- to fasten or attach (a thing) so that it is supported only from above or at a point near its own top; suspend.
- to attach or suspend so as to allow free movement: to hang a pendulum.
- to place in position or fasten so as to allow easy or ready movement.
- to put to death by suspending by the neck from a gallows, gibbet, yardarm, or the like.
- to suspend (oneself) by the neck until dead: He hanged himself from a beam in the attic.
- to fasten to a cross; crucify.
- to furnish or decorate with something suspended: to hang a room with pictures.
- to fasten into position; fix at a proper angle: to hang a scythe.
- to fasten or attach (wallpaper, pictures, etc.) to a wall: to hang pictures in a room.
- to suspend (something) in front of anything: to hang curtains on a window.
- Fine Arts.
- to exhibit (a painting or group of paintings): The gallery hung his paintings in a small corner.
- to put the paintings of (an art exhibition) on the wall of a gallery: They hung the show that morning.
- to attach or annex as an addition: to hang a rider on a bill.
- to attach (a door or the like) to its frame by means of hinges.
- to make (an idea, form, etc.) dependent on a situation, structure, concept, or the like, usually derived from another source: He hung the meaning of his puns on the current political scene.
- (of a juror) to keep (a jury) from rendering a verdict by refusing to agree with the others.
- Informal. to cause (a nickname, epithet, etc.) to become associated with a person: Friends hung that nickname on him.
- Slang. to hit with (a fist, blow, punch, etc.): He hung a left on his opponent's jaw.
- Baseball. to throw (a pitch) so that it fails to break, as a curve.
- Nautical. to steady (a boat) in one place against a wind or current by thrusting a pole or the like into the bottom under the boat and allowing the wind or current to push the boat side-on against the pole.
- (used in mild curses and emphatic expressions, often as a euphemism for damn): I'll be hanged if I do. Hang it all!
- to be suspended; dangle.
- to swing freely, as on a hinge.
- to incline downward, jut out, or lean over or forward: The tree hung over the edge of the lake.
- to be suspended by the neck, as from a gallows, and suffer death in this way.
- to be crucified.
- to be conditioned or contingent; be dependent: His future hangs on the outcome of their discussion.
- to be doubtful or undecided; waver or hesitate: He hung between staying and going.
- to remain unfinished or undecided; be delayed: Let that matter hang until our next meeting.
- to linger, remain, or persist: He hung by her side, unwilling to leave.
- to float or hover in the air: Fog hung over the city.
- to be oppressive, burdensome, or tedious: guilt that hangs on one's conscience.
- to remain in attention or consideration (often followed by on or upon): They hung on his every word.
- to fit or drape in graceful lines: That coat hangs well in back.
- Fine Arts.
- to be exhibited: His works hang in most major museums.
- to have one's works on display: Rembrandt hangs in the Metropolitan Museum of Art.
- Informal. to hang out.
- the way in which a thing hangs.
- Informal. the precise manner of doing, using, etc., something; knack: to get the hang of a tool.
- Informal. meaning or thought: to get the hang of a subject.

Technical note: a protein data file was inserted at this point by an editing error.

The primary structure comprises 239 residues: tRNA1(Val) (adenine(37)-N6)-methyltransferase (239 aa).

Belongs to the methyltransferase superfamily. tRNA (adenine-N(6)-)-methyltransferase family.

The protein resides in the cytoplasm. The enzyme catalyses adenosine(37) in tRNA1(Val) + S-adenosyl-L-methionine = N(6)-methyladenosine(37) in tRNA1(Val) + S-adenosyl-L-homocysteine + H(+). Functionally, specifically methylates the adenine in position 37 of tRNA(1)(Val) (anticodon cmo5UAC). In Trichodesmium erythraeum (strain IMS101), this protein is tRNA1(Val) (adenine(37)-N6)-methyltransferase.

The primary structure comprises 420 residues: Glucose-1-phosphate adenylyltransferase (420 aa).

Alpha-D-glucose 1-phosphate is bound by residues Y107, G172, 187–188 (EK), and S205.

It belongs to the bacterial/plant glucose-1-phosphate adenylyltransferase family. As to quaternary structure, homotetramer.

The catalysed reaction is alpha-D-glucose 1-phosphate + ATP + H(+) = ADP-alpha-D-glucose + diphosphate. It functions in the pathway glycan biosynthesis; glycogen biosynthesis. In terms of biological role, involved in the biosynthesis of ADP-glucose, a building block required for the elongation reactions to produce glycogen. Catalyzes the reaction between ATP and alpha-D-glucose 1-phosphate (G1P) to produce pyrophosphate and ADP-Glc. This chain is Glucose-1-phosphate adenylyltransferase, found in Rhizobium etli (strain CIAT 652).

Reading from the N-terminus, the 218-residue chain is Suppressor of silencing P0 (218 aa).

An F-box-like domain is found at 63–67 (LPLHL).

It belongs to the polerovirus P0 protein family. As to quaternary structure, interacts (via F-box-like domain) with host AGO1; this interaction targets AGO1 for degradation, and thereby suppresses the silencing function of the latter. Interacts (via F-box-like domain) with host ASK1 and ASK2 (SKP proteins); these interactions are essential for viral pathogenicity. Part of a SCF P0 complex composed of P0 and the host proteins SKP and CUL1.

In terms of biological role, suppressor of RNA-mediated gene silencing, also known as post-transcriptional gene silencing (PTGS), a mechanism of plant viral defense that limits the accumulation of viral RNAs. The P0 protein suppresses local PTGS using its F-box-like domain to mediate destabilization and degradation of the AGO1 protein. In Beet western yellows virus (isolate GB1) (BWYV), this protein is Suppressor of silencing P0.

- loss of way due to adverse wind or current.
- a rake, as of a mast.
- the least degree of care, concern, etc. (used in mild curses and emphatic expressions as a euphemism for damn): He doesn't give a hang about those things.
- hang around/about, Informal.
- to spend time in a certain place or in certain company: He hangs around with an older crowd.
- to linger about; loiter: They had stopped working and were just hanging around to talk.
- hang back,
- to be reluctant to proceed or move forward: The older pupils went straight to the podium, but the younger ones hung back out of shyness.
- to refrain from taking action; hesitate: A forward pass would have been the best call, but the quarterback hung back because his last pass had been intercepted.
- hang in, Slang. to persevere: She has managed to hang in despite years of bad luck.Also hang in there.
- hang on,
- to hold fast; cling to.
- to continue with effort; persevere: If you can hang on for a month longer, you will be eligible for the bonus.
- to be sustained to the point of danger, tedium, etc.: coughs that hang on for months.
- to keep a telephone line open: Hang on, I'll see if she's here.
- to wait briefly; keep calm.
- hang out,
- to lean or be suspended through an opening.
- Informal.to frequent a particular place, especially in idling away one's free time: to hang out in a bar.
- Informal.to loiter in public places: nothing to do on Saturday night but hang out.
- Informal.to consort or appear in public with: Who's she been hanging out with?
- Slang.to calm down: Hang out, Mom, I'm OK.
- to wait, especially briefly: Hang out a minute while I get my backpack.
- to suspend in open view; display: to hang out the flag.
- hang over,
- to remain to be settled; be postponed: They will probably let the final decision hang over until next year.
- to be imminent or foreboding; threaten: Economic ruin hangs over the town.
- hang up,
- to suspend by placing on a hook, peg, or hanger.
- to cause or encounter delay; suspend or slow the progress of: The accident hung up the traffic for several hours.
- to break a telephone connection by replacing the receiver on the hook: She received an anonymous call, but the party hung up when she threatened to call the police.
- to cause a hang-up or hang-ups in: The experience hung her up for years.
- hang a left/right, Slang. to make a left (or right) turn, as while driving an automobile: Hang a right at the next corner.